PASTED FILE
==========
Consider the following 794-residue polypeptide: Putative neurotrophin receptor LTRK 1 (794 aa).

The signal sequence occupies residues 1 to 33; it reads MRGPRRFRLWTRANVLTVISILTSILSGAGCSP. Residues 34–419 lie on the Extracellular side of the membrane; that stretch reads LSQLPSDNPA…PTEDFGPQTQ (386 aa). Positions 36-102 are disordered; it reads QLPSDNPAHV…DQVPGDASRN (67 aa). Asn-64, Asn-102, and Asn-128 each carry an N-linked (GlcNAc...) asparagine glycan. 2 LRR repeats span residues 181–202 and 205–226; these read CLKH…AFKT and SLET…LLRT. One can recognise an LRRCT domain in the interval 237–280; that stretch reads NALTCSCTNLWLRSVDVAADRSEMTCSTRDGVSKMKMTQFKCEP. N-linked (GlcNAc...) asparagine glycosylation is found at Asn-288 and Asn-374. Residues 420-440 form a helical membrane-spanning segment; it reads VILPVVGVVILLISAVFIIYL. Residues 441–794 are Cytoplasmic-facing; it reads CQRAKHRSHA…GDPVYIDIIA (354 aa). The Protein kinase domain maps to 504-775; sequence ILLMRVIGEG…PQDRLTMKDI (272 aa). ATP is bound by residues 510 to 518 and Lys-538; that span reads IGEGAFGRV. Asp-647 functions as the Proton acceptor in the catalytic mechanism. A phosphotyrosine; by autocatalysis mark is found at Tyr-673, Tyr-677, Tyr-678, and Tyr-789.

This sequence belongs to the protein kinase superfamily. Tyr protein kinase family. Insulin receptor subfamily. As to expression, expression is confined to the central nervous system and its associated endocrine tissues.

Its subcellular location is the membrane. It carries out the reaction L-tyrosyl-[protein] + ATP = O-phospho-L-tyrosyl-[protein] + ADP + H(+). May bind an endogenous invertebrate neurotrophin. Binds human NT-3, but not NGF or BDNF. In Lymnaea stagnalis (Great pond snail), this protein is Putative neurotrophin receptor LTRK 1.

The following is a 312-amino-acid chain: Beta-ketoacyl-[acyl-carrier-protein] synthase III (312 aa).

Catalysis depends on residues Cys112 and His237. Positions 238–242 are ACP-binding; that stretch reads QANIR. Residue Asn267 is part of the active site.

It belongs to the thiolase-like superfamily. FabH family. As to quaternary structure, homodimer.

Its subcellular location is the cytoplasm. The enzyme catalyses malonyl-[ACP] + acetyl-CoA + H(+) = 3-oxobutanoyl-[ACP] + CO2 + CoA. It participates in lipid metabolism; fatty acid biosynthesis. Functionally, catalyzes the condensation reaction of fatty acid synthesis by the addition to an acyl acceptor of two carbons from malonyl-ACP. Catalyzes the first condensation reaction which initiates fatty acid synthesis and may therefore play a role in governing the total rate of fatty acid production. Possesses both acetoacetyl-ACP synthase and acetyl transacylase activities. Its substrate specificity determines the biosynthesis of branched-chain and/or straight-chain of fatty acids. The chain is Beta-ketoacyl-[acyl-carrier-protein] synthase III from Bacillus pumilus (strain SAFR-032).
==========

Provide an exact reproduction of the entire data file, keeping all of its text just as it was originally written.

Consider the following 794-residue polypeptide: Putative neurotrophin receptor LTRK 1 (794 aa).

The signal sequence occupies residues 1 to 33; it reads MRGPRRFRLWTRANVLTVISILTSILSGAGCSP. Residues 34–419 lie on the Extracellular side of the membrane; that stretch reads LSQLPSDNPA…PTEDFGPQTQ (386 aa). Positions 36-102 are disordered; it reads QLPSDNPAHV…DQVPGDASRN (67 aa). Asn-64, Asn-102, and Asn-128 each carry an N-linked (GlcNAc...) asparagine glycan. 2 LRR repeats span residues 181–202 and 205–226; these read CLKH…AFKT and SLET…LLRT. One can recognise an LRRCT domain in the interval 237–280; that stretch reads NALTCSCTNLWLRSVDVAADRSEMTCSTRDGVSKMKMTQFKCEP. N-linked (GlcNAc...) asparagine glycosylation is found at Asn-288 and Asn-374. Residues 420-440 form a helical membrane-spanning segment; it reads VILPVVGVVILLISAVFIIYL. Residues 441–794 are Cytoplasmic-facing; it reads CQRAKHRSHA…GDPVYIDIIA (354 aa). The Protein kinase domain maps to 504-775; sequence ILLMRVIGEG…PQDRLTMKDI (272 aa). ATP is bound by residues 510 to 518 and Lys-538; that span reads IGEGAFGRV. Asp-647 functions as the Proton acceptor in the catalytic mechanism. A phosphotyrosine; by autocatalysis mark is found at Tyr-673, Tyr-677, Tyr-678, and Tyr-789.

This sequence belongs to the protein kinase superfamily. Tyr protein kinase family. Insulin receptor subfamily. As to expression, expression is confined to the central nervous system and its associated endocrine tissues.

Its subcellular location is the membrane. It carries out the reaction L-tyrosyl-[protein] + ATP = O-phospho-L-tyrosyl-[protein] + ADP + H(+). May bind an endogenous invertebrate neurotrophin. Binds human NT-3, but not NGF or BDNF. In Lymnaea stagnalis (Great pond snail), this protein is Putative neurotrophin receptor LTRK 1.

The following is a 312-amino-acid chain: Beta-ketoacyl-[acyl-carrier-protein] synthase III (312 aa).

Catalysis depends on residues Cys112 and His237. Positions 238–242 are ACP-binding; that stretch reads QANIR. Residue Asn267 is part of the active site.

It belongs to the thiolase-like superfamily. FabH family. As to quaternary structure, homodimer.

Its subcellular location is the cytoplasm. The enzyme catalyses malonyl-[ACP] + acetyl-CoA + H(+) = 3-oxobutanoyl-[ACP] + CO2 + CoA. It participates in lipid metabolism; fatty acid biosynthesis. Functionally, catalyzes the condensation reaction of fatty acid synthesis by the addition to an acyl acceptor of two carbons from malonyl-ACP. Catalyzes the first condensation reaction which initiates fatty acid synthesis and may therefore play a role in governing the total rate of fatty acid production. Possesses both acetoacetyl-ACP synthase and acetyl transacylase activities. Its substrate specificity determines the biosynthesis of branched-chain and/or straight-chain of fatty acids. The chain is Beta-ketoacyl-[acyl-carrier-protein] synthase III from Bacillus pumilus (strain SAFR-032).